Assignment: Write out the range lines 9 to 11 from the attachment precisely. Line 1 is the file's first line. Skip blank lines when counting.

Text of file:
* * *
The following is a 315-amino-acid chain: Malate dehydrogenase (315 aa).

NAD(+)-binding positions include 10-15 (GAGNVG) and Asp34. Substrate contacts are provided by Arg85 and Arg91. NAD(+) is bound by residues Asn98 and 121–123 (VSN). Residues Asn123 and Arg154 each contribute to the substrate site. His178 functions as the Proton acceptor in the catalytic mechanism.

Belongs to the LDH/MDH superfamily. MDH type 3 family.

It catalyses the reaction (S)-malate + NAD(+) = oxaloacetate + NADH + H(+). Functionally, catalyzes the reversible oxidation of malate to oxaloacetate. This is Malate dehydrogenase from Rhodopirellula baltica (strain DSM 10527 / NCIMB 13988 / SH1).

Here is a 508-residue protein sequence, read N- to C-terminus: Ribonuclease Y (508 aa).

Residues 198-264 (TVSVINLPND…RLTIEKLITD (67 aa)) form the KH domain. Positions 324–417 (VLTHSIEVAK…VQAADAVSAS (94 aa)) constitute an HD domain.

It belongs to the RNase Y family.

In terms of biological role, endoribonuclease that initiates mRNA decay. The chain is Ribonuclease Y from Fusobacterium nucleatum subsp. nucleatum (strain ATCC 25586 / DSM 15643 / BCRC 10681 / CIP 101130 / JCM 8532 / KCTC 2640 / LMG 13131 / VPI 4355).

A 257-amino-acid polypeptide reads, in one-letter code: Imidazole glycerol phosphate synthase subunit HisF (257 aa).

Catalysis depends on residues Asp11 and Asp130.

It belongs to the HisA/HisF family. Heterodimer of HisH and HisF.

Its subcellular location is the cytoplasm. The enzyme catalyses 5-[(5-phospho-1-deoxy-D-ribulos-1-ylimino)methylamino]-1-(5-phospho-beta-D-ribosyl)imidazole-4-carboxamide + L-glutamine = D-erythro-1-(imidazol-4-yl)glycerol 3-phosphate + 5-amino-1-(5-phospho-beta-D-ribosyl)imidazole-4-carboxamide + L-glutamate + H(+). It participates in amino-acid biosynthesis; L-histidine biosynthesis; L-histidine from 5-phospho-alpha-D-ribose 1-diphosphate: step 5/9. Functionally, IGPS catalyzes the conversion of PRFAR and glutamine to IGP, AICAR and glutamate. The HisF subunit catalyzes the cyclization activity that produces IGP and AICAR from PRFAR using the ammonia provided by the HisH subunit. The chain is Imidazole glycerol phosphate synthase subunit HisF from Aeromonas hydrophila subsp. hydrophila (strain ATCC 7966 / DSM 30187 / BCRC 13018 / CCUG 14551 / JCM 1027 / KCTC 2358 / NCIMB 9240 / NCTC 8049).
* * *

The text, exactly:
A 257-amino-acid polypeptide reads, in one-letter code: Imidazole glycerol phosphate synthase subunit HisF (257 aa).

Catalysis depends on residues Asp11 and Asp130.

It belongs to the HisA/HisF family. Heterodimer of HisH and HisF.